Whenever you leave the house, think about where you're going and whether you have anything to return. If you do, take it with you, put it on the front seat of the car next to you so you don't forget it when you get there, and give the items back.

Go through your bin once a week, say, every Sunday evening to see if there's anything you've forgotten in there. Make it your goal to have it empty by that time each week.

Ange, I hope this helps you out. Please let me know if this might work for you or if you see gaping flaws in my plan for you. This is what works at my house, but what works for me may not work for you.

Any suggestions from readers?

Wednesday, December 24, 2008

Hi! Still Here!

Yeah, this:

So one thing.

I'm supposed to be helping Ange out, and I will, but it might have to wait until after Christmas or maybe New Years. Anyone else have a "Dear Stimey" problem I can help with?

The Junk Pyramid will be on hiatus (will be continuing its current hiatus?) for a few days. I plan to be back on the decluttering wagon soon!

Monday, December 15, 2008

New Sidebar Features

* I am building a Resources for Decluttering list that will live in my sidebar. You can find it by clicking on this button:

In it will be general suggestions for what to do with your junk once you've taken it out of your house. There will also be sections for specific items such as books or opened boxes of diapers or wedding dresses. Some of these resources will be local to the DC metro area, but many will be national.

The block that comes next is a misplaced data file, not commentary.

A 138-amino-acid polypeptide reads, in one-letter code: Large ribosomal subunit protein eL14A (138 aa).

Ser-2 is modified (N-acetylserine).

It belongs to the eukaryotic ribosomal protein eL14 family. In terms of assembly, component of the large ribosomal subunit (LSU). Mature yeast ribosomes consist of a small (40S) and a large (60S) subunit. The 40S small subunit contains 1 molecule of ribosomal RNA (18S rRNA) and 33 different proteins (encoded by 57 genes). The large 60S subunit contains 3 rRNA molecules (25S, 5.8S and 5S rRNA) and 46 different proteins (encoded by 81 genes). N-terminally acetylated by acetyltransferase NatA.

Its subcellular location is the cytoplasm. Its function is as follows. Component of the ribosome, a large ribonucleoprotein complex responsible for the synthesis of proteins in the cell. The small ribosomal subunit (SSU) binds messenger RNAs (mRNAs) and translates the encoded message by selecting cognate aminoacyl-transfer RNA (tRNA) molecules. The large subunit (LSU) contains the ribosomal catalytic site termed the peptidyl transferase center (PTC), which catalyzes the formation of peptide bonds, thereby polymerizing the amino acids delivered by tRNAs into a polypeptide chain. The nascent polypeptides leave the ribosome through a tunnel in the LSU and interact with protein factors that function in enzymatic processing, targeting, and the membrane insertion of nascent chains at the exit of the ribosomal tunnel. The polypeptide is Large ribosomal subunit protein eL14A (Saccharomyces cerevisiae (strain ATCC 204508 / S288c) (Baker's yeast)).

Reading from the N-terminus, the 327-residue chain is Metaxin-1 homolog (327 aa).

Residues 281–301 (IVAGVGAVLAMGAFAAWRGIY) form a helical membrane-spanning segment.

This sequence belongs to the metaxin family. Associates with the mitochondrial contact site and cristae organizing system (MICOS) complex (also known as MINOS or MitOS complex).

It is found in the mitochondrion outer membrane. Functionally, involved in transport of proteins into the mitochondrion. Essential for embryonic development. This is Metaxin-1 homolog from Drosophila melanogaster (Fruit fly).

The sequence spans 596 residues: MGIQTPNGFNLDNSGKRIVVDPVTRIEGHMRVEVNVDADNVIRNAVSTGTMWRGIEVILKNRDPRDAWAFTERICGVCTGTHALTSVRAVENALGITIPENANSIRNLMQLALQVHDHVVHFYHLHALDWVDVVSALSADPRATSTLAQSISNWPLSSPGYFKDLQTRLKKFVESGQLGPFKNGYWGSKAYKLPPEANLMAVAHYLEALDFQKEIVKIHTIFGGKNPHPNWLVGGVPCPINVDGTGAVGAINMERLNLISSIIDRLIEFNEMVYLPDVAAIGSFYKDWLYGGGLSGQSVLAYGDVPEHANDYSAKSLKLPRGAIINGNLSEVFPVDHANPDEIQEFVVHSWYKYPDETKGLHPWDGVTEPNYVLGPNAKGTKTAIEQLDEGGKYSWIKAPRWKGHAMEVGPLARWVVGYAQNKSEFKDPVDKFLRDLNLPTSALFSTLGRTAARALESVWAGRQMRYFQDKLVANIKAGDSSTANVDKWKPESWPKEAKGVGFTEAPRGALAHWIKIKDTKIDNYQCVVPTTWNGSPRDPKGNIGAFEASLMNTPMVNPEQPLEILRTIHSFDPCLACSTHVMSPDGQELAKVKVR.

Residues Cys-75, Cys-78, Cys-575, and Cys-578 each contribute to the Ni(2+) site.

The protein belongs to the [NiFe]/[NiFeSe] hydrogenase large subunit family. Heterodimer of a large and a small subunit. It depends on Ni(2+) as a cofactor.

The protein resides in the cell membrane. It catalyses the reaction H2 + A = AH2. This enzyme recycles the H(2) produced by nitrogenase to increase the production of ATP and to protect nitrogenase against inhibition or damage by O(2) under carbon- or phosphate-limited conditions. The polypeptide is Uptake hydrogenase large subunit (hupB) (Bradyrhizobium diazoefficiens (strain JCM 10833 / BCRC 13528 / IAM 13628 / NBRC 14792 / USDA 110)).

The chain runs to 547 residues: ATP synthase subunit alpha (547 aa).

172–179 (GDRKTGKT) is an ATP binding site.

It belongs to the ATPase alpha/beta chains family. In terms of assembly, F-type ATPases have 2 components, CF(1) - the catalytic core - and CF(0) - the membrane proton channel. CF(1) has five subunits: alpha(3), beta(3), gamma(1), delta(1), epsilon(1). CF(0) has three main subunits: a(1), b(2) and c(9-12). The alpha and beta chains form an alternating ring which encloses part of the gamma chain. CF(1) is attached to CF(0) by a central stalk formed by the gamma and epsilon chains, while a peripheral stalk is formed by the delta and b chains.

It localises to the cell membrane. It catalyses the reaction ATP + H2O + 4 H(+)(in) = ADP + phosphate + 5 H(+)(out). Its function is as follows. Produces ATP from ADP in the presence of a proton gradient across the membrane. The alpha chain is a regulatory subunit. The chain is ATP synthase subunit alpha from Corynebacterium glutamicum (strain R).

This list will be a work in progress, so if you don't find what you're looking for today, it might be there next month. If you want me to research what to do with certain junk items, let me know. I also welcome your suggestions. Leave me a comment or email me at stimeyland at gmail dot com.

* There will also be a new section listing posts where I've given tips, such as my recent post on Seasonal Decluttering. This will give you an easy way to locate my posts with decluttering and organizational tips. You'll find this list under the Resources button.

If you're looking for tips on a certain topic that is in the list, don't forget to read the comments too. All y'all have some great ideas. If there is a topic you want me to write a post about, let me know!

* I've also temporarily posted a poll in the sidebar, because I'm curious about a spelling issue. Decluttering or de-cluttering? Discuss. And vote.

Sunday, December 14, 2008

Seasonal Decluttering

Weeks and weeks ago, PenguinLady left a comment asking if I had suggestions for how to do seasonal decluttering. Her comment specifically had to do with Halloween stuff, but these tips will work for any holiday or season.

I think the most important thing to do concerning seasonal clutter is to store it in a dedicated spot, categorized by holiday. I keep my seasonal decorations in my basement. I have several Christmas decoration bins and then I have one bin for the other holidays. It would probably be even better to have a separate container for each season or holiday.

I really only decorate for Halloween and Christmas, so it's not such a big deal to me, but if you're like my friend L, who has window garlands and wall decorations that she changes according to the season, as well as different front door wreaths/decorations for every season/holiday, it probably makes more of a difference how you organize it.

Next, I would argue for making your seasonal decluttering a year-long job instead of tackling it all at once. For instance, on Halloween, purge and organize your Halloween items. Then near Thanksgiving, work on your Thanksgiving items.

This not only breaks the task down into more manageable increments, it gets you in the habit of looking at your decor critically every time you use it.